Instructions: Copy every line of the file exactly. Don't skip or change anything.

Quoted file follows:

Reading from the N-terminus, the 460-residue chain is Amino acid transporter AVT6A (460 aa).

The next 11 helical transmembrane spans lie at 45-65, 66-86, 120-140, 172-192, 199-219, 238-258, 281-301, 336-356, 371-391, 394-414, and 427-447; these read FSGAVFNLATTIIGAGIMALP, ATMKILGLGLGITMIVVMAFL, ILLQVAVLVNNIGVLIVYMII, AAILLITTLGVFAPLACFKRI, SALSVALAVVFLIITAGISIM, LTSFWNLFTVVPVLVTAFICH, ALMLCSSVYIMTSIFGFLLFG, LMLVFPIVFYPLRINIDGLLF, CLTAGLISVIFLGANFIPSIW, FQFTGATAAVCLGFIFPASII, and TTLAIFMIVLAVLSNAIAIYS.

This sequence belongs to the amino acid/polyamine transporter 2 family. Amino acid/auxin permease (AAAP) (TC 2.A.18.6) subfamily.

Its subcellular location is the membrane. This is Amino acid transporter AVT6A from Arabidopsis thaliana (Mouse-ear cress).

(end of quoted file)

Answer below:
Reading from the N-terminus, the 460-residue chain is Amino acid transporter AVT6A (460 aa).

The next 11 helical transmembrane spans lie at 45-65, 66-86, 120-140, 172-192, 199-219, 238-258, 281-301, 336-356, 371-391, 394-414, and 427-447; these read FSGAVFNLATTIIGAGIMALP, ATMKILGLGLGITMIVVMAFL, ILLQVAVLVNNIGVLIVYMII, AAILLITTLGVFAPLACFKRI, SALSVALAVVFLIITAGISIM, LTSFWNLFTVVPVLVTAFICH, ALMLCSSVYIMTSIFGFLLFG, LMLVFPIVFYPLRINIDGLLF, CLTAGLISVIFLGANFIPSIW, FQFTGATAAVCLGFIFPASII, and TTLAIFMIVLAVLSNAIAIYS.

This sequence belongs to the amino acid/polyamine transporter 2 family. Amino acid/auxin permease (AAAP) (TC 2.A.18.6) subfamily.

Its subcellular location is the membrane. This is Amino acid transporter AVT6A from Arabidopsis thaliana (Mouse-ear cress).